Secret Service, DHS to Chaffetz: Hey, sorry about leaking your rejection

House Oversight chair Jason Chaffetz (R-UT) received apologies on Thursday from both DHS Secretary Jeh Johnson and acting Secret Service chief Joseph Clancy, after a leak within the agency about Chaffetz’ own attempt to join the Secret Service. Chaffetz has become one of the most vocal public critics of the agency’s performance, and it seems as though one or more people within the Secret Service wanted to retaliate. Big mistake:


Senior staffers for a House committee overseeing the Secret Service have asked the Obama administration to investigate complaints that agency employees circulated private personnel information revealing that the panel’s chairman was once rejected for a job as an agent, according to people familiar with the discussions.

The committee staff referred the issue Thursday to the Department of Homeland Security after receiving whistleblower complaints that Secret Service staff at agency headquarters had circulated potentially unflattering information about Chairman Jason Chaffetz (R-Utah). He has been an outspoken critic of Secret Service managers after a string of security lapses.

If the leakers thought they could embarrass Chaffetz, he set them straight quickly:

“I won’t be intimidated, but I’m sure that’s what it’s intended to do,” [Chaffetz] said.

Rep. Elijah Cummings (D-Md.), ranking Democratic member of the committee, called the allegations “disturbing” and agreed with Johnson that they must be thoroughly investigated.

“If that’s true, I find it appalling,” Cummings said. “There is absolutely no room for this kind of activity in the Secret Service… If true, it simply continues to erode the credibility of one of our most important agencies.”

Want to bet this had something to do with it? A week ago, Chaffetz read the riot act to Clancy for puzzling delays in the response to a bomb threat earlier in March, an investigation into which two agents stumbled and nearly drove over the possible bomb. Chaffetz ripped Clancy for the inexplicable hesitance to act even before the agents rolled into the barricade:


So much for the “secret” in Secret Service, eh? Which geniuses thought that they’d make Chaffetz back down by leaking his rejection? If for no other reason, they deserve to be rooted out for sheer stupidity. First, the rejection itself seems pretty routine; Chaffetz believes he was simply too old, already being in his mid-30s when he applied, and he never even made it to the interview phase, as he told the Washington Post. There is no indication that this rejection was scandalous, especially since the Secret Service rejects more than 90% of all applicants to the agency for one reason or another.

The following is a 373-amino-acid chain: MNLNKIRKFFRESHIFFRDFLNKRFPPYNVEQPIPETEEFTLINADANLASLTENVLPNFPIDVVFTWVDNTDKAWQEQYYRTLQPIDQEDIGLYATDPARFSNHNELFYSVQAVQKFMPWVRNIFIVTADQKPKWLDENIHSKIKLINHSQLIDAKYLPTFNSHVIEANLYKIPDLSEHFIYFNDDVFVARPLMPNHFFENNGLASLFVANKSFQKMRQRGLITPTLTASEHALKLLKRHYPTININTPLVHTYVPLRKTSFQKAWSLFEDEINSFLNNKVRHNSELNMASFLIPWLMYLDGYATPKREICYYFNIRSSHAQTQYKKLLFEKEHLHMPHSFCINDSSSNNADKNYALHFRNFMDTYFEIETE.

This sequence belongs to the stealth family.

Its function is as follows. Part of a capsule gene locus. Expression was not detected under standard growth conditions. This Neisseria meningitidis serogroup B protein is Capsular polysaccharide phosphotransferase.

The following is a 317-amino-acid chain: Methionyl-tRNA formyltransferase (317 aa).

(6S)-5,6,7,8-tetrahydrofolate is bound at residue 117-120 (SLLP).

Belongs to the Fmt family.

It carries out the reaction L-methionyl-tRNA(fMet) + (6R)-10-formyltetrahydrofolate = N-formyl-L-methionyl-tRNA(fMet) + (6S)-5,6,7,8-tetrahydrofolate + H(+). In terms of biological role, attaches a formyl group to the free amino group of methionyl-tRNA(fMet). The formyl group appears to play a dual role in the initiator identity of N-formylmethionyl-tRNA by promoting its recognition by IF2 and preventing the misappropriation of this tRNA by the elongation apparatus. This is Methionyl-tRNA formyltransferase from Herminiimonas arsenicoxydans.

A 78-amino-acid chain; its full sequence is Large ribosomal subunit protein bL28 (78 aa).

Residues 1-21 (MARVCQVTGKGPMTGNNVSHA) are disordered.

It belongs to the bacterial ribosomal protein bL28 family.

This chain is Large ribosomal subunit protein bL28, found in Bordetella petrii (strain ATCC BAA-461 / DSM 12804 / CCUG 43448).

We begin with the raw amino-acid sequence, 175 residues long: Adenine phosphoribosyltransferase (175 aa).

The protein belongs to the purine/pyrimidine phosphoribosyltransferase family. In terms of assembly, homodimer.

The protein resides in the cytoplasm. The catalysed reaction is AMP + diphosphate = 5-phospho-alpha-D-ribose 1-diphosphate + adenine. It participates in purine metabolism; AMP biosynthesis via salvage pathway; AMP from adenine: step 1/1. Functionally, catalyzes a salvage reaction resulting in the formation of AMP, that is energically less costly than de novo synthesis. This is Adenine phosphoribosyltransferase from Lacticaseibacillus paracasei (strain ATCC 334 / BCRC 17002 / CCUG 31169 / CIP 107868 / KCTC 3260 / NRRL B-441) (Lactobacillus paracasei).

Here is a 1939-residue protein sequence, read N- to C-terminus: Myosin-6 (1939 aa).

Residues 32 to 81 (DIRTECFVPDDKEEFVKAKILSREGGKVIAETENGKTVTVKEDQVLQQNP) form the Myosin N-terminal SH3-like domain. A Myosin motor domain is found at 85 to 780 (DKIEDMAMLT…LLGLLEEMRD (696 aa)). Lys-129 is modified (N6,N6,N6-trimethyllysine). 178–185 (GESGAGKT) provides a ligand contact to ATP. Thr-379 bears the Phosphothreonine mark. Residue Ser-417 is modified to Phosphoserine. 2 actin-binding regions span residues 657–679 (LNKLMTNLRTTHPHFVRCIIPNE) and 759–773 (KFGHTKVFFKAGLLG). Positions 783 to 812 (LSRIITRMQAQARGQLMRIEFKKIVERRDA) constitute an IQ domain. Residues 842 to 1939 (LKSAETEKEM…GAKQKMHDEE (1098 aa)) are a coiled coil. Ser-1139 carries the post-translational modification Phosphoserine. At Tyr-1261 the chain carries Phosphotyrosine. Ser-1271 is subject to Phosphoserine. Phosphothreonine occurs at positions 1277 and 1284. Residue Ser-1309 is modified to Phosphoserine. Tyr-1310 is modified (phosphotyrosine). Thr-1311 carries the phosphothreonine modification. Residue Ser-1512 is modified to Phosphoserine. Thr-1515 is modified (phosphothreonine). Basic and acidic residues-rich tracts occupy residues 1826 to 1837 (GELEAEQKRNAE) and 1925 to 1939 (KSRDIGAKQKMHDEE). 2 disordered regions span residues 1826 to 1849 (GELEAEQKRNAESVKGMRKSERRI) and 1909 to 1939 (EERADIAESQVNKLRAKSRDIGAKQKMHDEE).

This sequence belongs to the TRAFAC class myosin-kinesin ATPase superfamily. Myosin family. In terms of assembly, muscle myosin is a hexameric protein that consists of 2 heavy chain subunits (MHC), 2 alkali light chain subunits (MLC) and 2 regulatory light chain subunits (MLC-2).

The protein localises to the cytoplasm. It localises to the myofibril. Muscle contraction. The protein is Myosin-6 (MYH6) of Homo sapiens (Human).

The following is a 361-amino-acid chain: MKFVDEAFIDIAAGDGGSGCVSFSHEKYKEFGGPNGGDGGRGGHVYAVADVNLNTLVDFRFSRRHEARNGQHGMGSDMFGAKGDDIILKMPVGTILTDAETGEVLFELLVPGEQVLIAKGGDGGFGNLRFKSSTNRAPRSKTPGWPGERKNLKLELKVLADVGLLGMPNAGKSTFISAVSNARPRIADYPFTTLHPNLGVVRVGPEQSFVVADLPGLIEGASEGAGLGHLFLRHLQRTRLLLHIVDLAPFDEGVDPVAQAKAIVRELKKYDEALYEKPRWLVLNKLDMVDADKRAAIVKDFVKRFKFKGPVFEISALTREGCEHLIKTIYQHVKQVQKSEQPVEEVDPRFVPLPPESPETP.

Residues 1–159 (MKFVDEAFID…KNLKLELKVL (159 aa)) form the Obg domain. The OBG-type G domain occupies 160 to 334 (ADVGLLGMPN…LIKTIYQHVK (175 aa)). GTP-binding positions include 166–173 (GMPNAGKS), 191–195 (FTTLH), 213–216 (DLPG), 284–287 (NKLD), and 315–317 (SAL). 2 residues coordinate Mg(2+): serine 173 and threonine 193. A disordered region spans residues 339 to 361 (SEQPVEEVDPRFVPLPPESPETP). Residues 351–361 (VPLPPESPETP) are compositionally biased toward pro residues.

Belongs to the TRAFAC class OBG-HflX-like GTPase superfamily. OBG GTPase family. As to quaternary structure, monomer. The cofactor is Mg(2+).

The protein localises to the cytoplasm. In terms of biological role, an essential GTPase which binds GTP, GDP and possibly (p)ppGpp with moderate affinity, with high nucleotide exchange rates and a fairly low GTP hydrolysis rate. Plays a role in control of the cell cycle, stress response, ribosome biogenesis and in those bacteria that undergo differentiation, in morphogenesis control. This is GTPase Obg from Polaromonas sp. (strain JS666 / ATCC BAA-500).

And in exchange for this complete non-sequitur, we now have reason to believe that the Secret Service has been politicized. It’s already under fire for several instances of incompetence, which is bad enough, but leaking confidential material to attack its political critics puts the agency in Nixonian territory — as well as the DHS under Jeh Johnson. Instead of giving Chaffetz a reason to back down, the leakers have waved a red flag in front of Chaffetz, giving him lots more motivation to charge. It also cuts the ground out from underneath any allies they might have on Oversight such as Cummings, who has no choice but to demand a crackdown on the agency now.

Don’t be surprised if Oversight starts issuing subpoenas. Any attempt by a federal agency to intimidate Congress, and especially those members explicitly tasked with their oversight, is a serious point of corruption. That applies especially to law-enforcement and intelligence organizations within the executive branch, and the Secret Service is both. If that’s all they have on Chaffetz, the next eighteen months should be excruciating for Johnson, Clancy, and the Secret Service.


Update: Jery; Bier reminds me that Chaffetz had already issued two subpoenas earlier in the week, which Johnson had planned to defy:

Citing a lack of cooperation from the Secret Service, Chairman Jason Chaffetz of the House Committee on Oversight and Government Reform issued subpoenas for two Secret Service agents to testify to the committee about recent security breaches and other disfunction at the agency. Chaffetz said that Secret Service director Clancy has gone back on a promise to make the two unnamed agents available to be interviewed by his committee, prompting the subpoenas. Within hours, Homeland Security Secretary Jeh Johnson fired back a sharply worded statement denying the charges of uncooperativeness along with a veiled threat to defy the subpoenas. …

The most contentious part of Johnson’s statement, however, addresses the subpoenaing of the two agents in question. Johnson wrote [emphasis added]:

“Those of us who are senior leaders in the Executive Branch understand the obligation to appear before Congress and give public testimony. In 2014, I testified before Congress 12 times, in addition to my numerous other duties. However, our subordinates, in particular the men and women of the U.S. Secret Service with the responsibility to protect the President and his family, are a different story. Director Clancy and I must fight to protect them against the visibility, public glare, and inevitable second-guessing, of a congressional hearing. I hope Chairman Chaffetz appreciates this…


“I will continue to work with Chairman Chaffetz and his committee to reach a reasonable accommodation that serves the Committee’s need to conduct responsible oversight without compromising the U.S. Secret Service’s extraordinarily protection mission.”

The ground has shifted on this, has it not? That makes this leak even stupider than I had previously argued.

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